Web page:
is a wildlife biologist, environmental consultant, and Director of
Wildlife Company located in Bainbridge, Georgia. McGlincy has been
looking into turkey poult survival and found that it does little good to produce
additional poults if you do not have suitable habitat to house increased
population. Suitable habitat means an abundance of insects, the primary poult
food. "When thinking of poult habitat, think close to the ground, that's where
the action is," McGlincy says. In addition, "fire is the best tool
available to land managers for improving brood habitat." McGlincy discusses
ideal poult habitat and what we should do to prepare our land for next year's
Phone: (229) 246-5785
Gator Hunting is Big
Casper is an animal nuisance control expert with Predator Control
& Conservation in Mobile, Alabama. When we heard that Alabama would soon
have an alligator hunting season, we thought of how exciting such a hunt
would be, how rare the opportunity to hunt a gator would be, and how
much some people would be willing to pay for that excitement and opportunity.
If you have land that will someday be open for alligator hunting, you should
become aware of the income possibilities. Don't give it away!
Phone: (251) 873-4609
Dr. James B. McCarter
Visualize Decisions with
McCarter is a research scientist with the
Rural Technology Initiative (RTI) at the
University of Washington,
Forest Resources. If landowners could see a
of forest management practices before we take any action, it might help us make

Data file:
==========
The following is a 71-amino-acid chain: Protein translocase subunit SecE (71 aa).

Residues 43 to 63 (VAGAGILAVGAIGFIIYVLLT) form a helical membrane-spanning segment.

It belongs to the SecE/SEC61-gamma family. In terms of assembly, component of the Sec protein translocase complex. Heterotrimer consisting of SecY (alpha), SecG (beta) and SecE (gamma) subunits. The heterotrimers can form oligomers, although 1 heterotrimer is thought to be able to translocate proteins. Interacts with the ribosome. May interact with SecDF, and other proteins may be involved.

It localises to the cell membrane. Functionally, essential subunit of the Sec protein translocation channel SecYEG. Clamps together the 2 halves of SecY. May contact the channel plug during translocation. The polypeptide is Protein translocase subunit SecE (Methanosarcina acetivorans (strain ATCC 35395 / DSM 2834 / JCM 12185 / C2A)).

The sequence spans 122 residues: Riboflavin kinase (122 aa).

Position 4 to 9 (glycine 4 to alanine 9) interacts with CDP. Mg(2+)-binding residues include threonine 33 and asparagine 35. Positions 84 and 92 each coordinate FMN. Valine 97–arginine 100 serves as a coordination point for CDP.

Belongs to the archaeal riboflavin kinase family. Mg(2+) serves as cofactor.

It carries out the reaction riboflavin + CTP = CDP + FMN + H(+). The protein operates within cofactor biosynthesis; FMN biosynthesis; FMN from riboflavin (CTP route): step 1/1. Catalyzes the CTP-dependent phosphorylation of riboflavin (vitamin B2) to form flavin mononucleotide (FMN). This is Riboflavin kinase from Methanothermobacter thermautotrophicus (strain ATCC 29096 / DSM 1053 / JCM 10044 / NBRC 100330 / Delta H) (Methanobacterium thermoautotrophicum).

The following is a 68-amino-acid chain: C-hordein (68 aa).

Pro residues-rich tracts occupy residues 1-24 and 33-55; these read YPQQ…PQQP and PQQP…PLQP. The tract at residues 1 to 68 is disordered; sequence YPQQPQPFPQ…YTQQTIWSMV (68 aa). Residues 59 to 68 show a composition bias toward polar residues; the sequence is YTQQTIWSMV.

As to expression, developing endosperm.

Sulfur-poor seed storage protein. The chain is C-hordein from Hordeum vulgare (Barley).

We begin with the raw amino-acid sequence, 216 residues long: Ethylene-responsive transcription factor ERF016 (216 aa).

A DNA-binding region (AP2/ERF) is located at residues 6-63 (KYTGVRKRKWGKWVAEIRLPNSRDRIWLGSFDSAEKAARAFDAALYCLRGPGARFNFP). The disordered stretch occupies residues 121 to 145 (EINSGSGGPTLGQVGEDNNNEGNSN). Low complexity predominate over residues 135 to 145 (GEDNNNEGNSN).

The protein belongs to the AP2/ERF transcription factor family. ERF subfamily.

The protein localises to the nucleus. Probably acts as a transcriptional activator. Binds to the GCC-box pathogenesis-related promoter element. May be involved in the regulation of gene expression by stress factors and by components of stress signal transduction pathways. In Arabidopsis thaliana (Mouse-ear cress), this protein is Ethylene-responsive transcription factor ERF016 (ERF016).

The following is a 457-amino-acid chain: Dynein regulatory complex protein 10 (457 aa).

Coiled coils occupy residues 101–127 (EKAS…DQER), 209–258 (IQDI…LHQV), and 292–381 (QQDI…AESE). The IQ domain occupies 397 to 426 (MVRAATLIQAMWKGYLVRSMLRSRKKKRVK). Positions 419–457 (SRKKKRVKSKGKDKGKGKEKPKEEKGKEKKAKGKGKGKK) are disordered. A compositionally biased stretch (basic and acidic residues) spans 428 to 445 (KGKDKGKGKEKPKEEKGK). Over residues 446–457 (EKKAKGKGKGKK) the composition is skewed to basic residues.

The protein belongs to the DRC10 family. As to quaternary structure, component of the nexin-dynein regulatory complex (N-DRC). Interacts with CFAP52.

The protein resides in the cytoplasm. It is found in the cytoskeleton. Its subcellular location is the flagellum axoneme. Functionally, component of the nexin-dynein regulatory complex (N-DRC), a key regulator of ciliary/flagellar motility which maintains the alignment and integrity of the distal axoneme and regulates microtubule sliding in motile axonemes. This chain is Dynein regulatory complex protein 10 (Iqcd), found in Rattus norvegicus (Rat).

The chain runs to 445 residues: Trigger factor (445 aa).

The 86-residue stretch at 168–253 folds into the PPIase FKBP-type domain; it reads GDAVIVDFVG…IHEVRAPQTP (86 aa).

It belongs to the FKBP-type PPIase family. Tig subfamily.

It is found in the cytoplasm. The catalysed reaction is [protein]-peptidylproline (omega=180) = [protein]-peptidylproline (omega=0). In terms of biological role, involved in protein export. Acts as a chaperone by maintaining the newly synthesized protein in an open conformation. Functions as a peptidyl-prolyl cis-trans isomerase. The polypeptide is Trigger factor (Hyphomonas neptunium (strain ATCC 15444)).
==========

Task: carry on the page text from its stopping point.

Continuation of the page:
Management System (LMS) and associated
Inventory Wizard is landowner-friendly software that can help us understand
and decide our management options and outcomes. You simply enter your forest
data and the program guides you through the entire inventory process in a
practical, applicable way that directly relates to your situation and not some
broad, confusing, theoretical idea. McCarter describes LMS, how it can help
landowners, and how we can get access to it.
Phone: (206) 550-5983
Information Access and
is Senior Vice President of Sales and Marketing for
Corporation in Rochester, New York. Pictometry is the world's largest
oblique aerial photography company. The company develops and markets a
sophisticated, integrated information system that allows users to have
high-resolution images of
municipalities from multiple views at the click of a mouse. Pennacchia tells
us what sets Pictometry apart from other aerial imaging tools on the
market and how an enterprising AFOA member could work with them to the
benefit of all involved. After all, why should the
have all the fun?
Phone: (585) 486-0093x270
David M. Kelley
Timber Market Update
is the owner of
Kelley Forestry Consulting Services, LLC, a Montgomery, Alabama-based
private forestry consulting firm with over 12 years experience in managing
timberland for forest landowners. According to Ken Stewart's presentation,
southern timberland owners now more than ever must be well-informed on new
developments, changes, and trends that affect the management of their lands and
markets for their trees. Kelley is offering his expertise to provide us with the
latest in timber price trends and gives us some idea of what we should do
regarding the market at this time.
Phone: (334) 263-1440